IF YOU RUN a small business, you always need
more time. ;ere’s never enough time to deal with
customers, employees, vendors, developing new
products and so on, not to mention all that red tape.
Imagine if you had an extra hour every day. Well,
I’m here to share seven secrets of productive entrepreneurs who squeeze more time out of their overly
1. Do one thing at a time. Most entrepreneurs
are great multitaskers, but doing too many things at
once is actually less productive. ;at means your
to-do list keeps getting longer. Set aside time to
focus on just one task and ;nish it.
2. Just say no. ;e easiest way to keep something o; your to-do list is to not put it on there in the
;rst place. Before you take on a clearly di;cult client
or a new project, stop and ask yourself, “What’s this
going to do for my workweek and my bottom line?”
3. Delegate. Sure, you can do everything yourself, and probably better than an employee or contractor. But isn’t your time better used on
income-producing activities rather than ordering
o;ce supplies or standing in line at the post o;ce?
Get help, and then delegate.
4. Automate. Look at tasks and processes you
do repeatedly. Are you still doing them by hand or
with an old so;ware program? You can probably do
them faster and better with a cloud-based applica-
tion. Tasks such as paying recurring bills, schedul-
ing social media posts or preparing payroll can be
done automatically or made easier if you choose the
right online program, such as QuickBooks Payroll,
which is what I use.
5. Block websites for an hour, or two. If you’re
working on the web, it’s easy to surf over to Facebook, Instagram, LinkedIn or the news. ;ere goes
30 minutes. Use an app that lets you block websites
you choose for times you set, such as Self Control
( selfcontrolapp.com) for Macs, Freedom ( freedom.to)
for PCs and Macs, and the extension StayFocusd,
for users of the Chrome browser (chrome.google.
6. Make a list at the end of the day. Organize
tomorrow’s tasks at the end of the day so you can
dive right in the next morning.
7. Just do it. Most things you do in your small
business don’t have to be perfect. Sure, if you manufacture heart valves, you’d better sweat the small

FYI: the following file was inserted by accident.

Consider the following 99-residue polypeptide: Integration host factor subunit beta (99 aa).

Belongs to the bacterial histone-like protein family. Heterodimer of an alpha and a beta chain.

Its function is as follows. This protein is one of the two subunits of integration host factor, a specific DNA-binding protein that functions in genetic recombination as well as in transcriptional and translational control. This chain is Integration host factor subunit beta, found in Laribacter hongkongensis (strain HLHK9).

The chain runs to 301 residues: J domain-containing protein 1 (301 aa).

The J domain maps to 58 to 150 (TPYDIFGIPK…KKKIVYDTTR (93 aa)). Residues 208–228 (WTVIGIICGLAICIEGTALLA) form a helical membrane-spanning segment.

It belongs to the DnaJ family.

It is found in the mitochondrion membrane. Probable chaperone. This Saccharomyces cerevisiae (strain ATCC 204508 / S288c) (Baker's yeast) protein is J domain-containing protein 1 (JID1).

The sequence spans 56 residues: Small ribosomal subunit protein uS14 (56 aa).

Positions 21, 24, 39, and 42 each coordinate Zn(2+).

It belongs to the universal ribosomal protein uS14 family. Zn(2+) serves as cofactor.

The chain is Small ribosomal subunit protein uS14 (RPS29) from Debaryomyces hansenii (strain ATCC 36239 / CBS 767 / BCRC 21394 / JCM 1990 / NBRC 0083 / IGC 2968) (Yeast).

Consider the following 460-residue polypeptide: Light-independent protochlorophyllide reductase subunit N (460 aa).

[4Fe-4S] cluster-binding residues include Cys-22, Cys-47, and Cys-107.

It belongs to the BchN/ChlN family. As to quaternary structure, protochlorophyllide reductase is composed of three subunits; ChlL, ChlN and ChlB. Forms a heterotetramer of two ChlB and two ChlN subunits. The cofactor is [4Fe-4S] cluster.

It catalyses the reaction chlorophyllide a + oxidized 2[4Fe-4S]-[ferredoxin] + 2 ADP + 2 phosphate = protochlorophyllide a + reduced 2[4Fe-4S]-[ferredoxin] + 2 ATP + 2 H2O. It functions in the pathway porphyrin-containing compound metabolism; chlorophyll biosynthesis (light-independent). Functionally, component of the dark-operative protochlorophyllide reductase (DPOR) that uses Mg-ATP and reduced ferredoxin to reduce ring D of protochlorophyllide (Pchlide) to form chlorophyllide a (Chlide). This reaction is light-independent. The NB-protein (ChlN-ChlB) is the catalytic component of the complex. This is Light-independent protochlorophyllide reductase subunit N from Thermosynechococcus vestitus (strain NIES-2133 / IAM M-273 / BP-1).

stu;. But your email newsletter? Just get it out
there already. C
BY SONYA STINSON
WE OFTEN THINK of the long hours small-business owners put in at the office as proof
of their passion. But while a survey by The
Alternative Board, an organization that provides business coaching and setup of peer
advisory boards for small businesses (the
alternativeboard.com), found that nearly one
in five entrepreneurs worked more than 60
hours a week, only 1 percent of those toilers
actually wanted to work that much. Most
were dreaming of the day when they could
cut back and spend more time on family, leisure travel and fitness.
Here are three rules for overworked
entrepreneurs who long to get a better life.
Decide what matters to you. “We need
to realize that we own our businesses—they
don’t own us—and we own our time,” says
Costco member Colin McLetchie, founder
and president of Five Ways Forward (fiveways
forward.com), a leadership, career and busi-
ness coaching consultancy in Arlington,
Virginia. “How we spend our time is the clear-
est expression of what we value.”
Breaking the chains of your to-do list can
be hard, so start small, McLetchie says. Resolve
to take a friend to lunch and not check your
smartphone through the whole meal. Get
some exercise with a walking meeting out-
side instead of sitting at your desk all day.
Temper the perfectionism that keeps
you from delegating. Instead of insisting that
every work-related task be done “right,” in a
way that only you can perform, focus more
on ensuring that it’s done well, McLetchie
advises. When you make this attitude shift, it
becomes easier to rely on the abilities and
expertise of others. “There’s space for them to
show up,” he says.
Build recovery time into your hectic
schedule. That means more than just getting
enough sleep, McLetchie says: “It’s about
planning your day and taking the time to
spend 10 or 15 minutes in quiet reflection, to
do some meditation or prayer—or whatever
works for you.” He adds that you might steal
those extra moments by trimming the usual
one-hour meetings to 50 minutes.
In the end, choosing to make time for
your health and the relationships you value
outside of work could help make your business more successful. “Research has proven
that when we cultivate a healthful way of
being in our whole life, we show up better at
work,” McLetchie says. “We are more productive. We are more innovative.” C
Sonya Stinson is a New Orleans–based writer
who covers business, careers and lifestyle topics.
Gain an hour a day
Making time for life
Rhonda Abrams’ newest
book is Entrepreneurship:
A Real-World Approach
(Planning Shop, 2012; not
available at Costco). Register
for her free business-tips newsletter at planningshop.com.
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